Friday, May 11, 2007
Kiss Me, Kate (1953)
Well, I am disgracefully late for my contribution to the Shakespeare Blog-a-Thon sponsored by Peter Nelhaus of Coffee, Coffee and More Coffee. Please check out the links:
The Shamus investigates Branagh's Henry V
Flickhead - The Bard vs. The Shatner
Odienator discusses actors who should not do Shakespeare
Edward Copeland covers the book The Shakespeare Riots
Daniel Eisenberg on Olivier's Henry V
Noel Vera on Chimes at Midnight
Several reasons for this tardiness, including a full schedule and a six-month-old who just doesn't seem to have the proper appreciation for cinema as an art. But the Siren thinks the real problem was the subject she chose.
Now understand, I love Kiss Me Kate. Its score is a thing of beauty, ever witty and gorgeous, rewarding me each time I listen to it. And George Sidney's film of it is wonderful too, despite the Bowdlerization of a lot of the original lyrics. (And yet, they kept a gleeful and fully choreographed chorus of "Tom, Dick or Harry" that has Ann Miller and the boys kicking up their heels and singing, "a dick a dick, a dick a dick ..." Censors. Is surgical brain-cell removal a requirement of the job, or what?)
Anyway, so what's the problem? Shakespeare. That's what. The Taming of the Shrew.
The two most famous couples in screen history, Pickford-Fairbanks and Taylor-Burton, both chose this decidedly unpleasant and (go ahead, tell me I'm wrong, I won't believe you) minor Shakespeare as a co-starring vehicle. After the 1967 Zeffirelli version, which the Siren has seen only in part, the Burtons survived another seven years as husband and wife. That's not counting their bizarre remarriage, which the Siren has never had the energy to analyze. Pickford and Fairbanks were on the train to Reno, so to speak, when they made their 1929 version. The Siren did see that one, eons ago, but it isn't particularly memorable and has an odd combination of silent style and sound dialogue. (I don't remember the legendary credit, "With Additional Dialogue by Sam Taylor," and at least one source claims it isn't there.) Mary and Doug seem so played out that they don't even appear to enjoy throwing things at one another.
It's tempting to psychoanalyze these two couples and their choice of material, but it was probably no more than that Taming is a comedy with two strong, memorable leads who get just about equal screen time. Some of the poetry is lovely, although it is far, far from his most beautiful play in that respect, and has a great deal of prose dialogue anyway. But it's basically a long celebration of spousal abuse. Maybe you believe that Shakespeare was actually sending up contemporary attitudes--I don't. I think we are really supposed to believe in the "taming." And while the Siren is pretty darned good at laying aside her modern political sensibilities when watching old stuff, she can't get past that. There's nowhere to go, nothing else to watch. The other characters are barely present. It's Petruchio and Kate, all the way.
Kiss Me Kate is a lot easier to stomach. The backstage "taming" goes back and forth, with Fred Graham (Howard Keel) initially having the upper hand, then Lilli Vanessi (Kathryn Grayson) gets control, then Fred, then Lilli again. And in the end, when Lilli comes back onstage, it's a free choice. She could get on that train with her dimwitted Texas beau if she wanted--but instead she returns not only to Fred, but to their shared careers. In Shakespeare's world, however shrewish Kate may be, she has to submit. She has no other option and no way out.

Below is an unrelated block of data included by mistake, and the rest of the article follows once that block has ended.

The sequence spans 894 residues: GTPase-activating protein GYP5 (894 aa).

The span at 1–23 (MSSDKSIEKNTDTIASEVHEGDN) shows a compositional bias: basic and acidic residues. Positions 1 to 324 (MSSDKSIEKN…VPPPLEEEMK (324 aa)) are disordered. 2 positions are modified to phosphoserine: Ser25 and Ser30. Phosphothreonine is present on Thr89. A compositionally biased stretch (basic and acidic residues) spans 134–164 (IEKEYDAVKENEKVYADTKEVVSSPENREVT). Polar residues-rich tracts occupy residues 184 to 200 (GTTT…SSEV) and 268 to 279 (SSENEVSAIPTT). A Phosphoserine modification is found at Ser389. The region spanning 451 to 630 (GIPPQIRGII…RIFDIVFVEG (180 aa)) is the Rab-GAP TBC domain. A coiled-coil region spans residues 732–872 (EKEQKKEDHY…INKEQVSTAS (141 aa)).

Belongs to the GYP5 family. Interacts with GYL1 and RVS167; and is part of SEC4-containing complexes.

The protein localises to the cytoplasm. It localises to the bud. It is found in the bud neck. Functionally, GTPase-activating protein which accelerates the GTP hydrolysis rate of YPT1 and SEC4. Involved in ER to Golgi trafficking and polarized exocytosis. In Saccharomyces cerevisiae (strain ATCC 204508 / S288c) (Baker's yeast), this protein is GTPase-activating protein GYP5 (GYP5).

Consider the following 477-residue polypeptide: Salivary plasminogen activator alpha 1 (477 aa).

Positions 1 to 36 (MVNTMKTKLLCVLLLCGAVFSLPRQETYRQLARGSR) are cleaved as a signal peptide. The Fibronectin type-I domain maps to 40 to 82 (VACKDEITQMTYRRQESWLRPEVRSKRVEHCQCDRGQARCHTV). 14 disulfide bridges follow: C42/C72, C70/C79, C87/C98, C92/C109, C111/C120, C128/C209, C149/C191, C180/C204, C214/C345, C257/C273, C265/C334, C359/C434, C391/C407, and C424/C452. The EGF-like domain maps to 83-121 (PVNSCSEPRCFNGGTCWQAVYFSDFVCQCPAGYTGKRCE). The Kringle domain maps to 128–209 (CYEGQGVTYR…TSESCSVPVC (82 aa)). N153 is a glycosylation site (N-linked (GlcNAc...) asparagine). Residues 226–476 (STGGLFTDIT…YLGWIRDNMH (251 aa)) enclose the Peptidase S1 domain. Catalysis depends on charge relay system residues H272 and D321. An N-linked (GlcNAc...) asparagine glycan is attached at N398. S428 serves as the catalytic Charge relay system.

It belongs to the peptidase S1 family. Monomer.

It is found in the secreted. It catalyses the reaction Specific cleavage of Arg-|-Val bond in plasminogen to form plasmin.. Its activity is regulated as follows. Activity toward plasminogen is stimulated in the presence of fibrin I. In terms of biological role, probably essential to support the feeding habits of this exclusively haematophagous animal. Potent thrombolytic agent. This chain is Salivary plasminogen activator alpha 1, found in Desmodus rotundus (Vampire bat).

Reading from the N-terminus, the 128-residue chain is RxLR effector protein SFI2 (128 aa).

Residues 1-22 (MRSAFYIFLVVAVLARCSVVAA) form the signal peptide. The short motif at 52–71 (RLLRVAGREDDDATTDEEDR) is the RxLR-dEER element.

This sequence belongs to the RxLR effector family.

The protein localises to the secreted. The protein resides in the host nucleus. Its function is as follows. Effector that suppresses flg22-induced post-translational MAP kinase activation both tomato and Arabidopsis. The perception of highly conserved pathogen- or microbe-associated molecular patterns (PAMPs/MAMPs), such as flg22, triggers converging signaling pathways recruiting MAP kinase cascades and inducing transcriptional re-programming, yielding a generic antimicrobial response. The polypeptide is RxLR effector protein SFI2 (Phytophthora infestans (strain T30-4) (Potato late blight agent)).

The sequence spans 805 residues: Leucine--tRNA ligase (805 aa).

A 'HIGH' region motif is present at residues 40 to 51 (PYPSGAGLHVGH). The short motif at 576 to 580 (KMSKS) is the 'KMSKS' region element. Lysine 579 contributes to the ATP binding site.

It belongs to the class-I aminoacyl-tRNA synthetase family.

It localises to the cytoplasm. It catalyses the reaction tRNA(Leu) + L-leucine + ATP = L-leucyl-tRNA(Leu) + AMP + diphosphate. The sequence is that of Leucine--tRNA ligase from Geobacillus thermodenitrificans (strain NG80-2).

So, without further ado, the Siren leaves The Taming of the Shrew in the dust, and goes on to pick out some additional details she loves in Kiss Me Kate. In no particular order:
1. Some of the best lyrics Cole Porter ever wrote, even if they did over-sanitize them for the censors. (I do miss my favorite "Brush Up Your Shakespeare" line from the Broadway version: "If she says your behavior is heinous/Kick her right in the Coriolanus!" Yes, I realize that bit is not PC either, but it's one hell of a rhyme.)
2. Ann Miller's tap-dancing, always a treat, is spectacular--in "Too Darn Hot" she makes you forget the missing verses.
3. Bob Fosse and Carol Haney, dancing to his choreography in "From This Moment On" (a song that was not in the show). There are no words for the coolness of that minute and a half. The whole movie screeches to a halt, as you think, where did that come from? My god, who are those dancers? How do I get to see more of them? You feel like you just watched something revolutionary, and indeed you did.
4. Kathryn Grayson's eyeshadow during the stage sequences. Don't try this at home. (Alas, I could not find a good picture. But think Divine, if Divine were a pretty soprano.)
5. Howard Keel's eyeliner.
6. Cole Porter, magically straightened out. I have seen footage of Porter and have recordings of him singing, and Ron Randell is so far from real life they might as well have cast John Wayne. Or Cary Grant, who did play Cole Porter in the biopic Night and Day. (Legend has it that Porter suggested casting Grant as a joke, only to have the studio take him seriously. Which is why the Siren frequently jokes that she wants Monica Belluci to star in her future biopic.)
The movie was originally released in 3-D. The Siren didn't know that the first couple of times she saw Kiss Me Kate, and she spent a great deal of time trying to figure out bizarre shots like Miller smacking her scarf at the camera, or Grayson throwing a goblet at it. Maybe someday I will have a chance to see this one in its full 3-D glory.
P.S. There is plenty of nice Web writing about Kiss Me Kate as a musical. The Siren especially likes Alan Vanneman's piece, from Bright Lights Film Journal.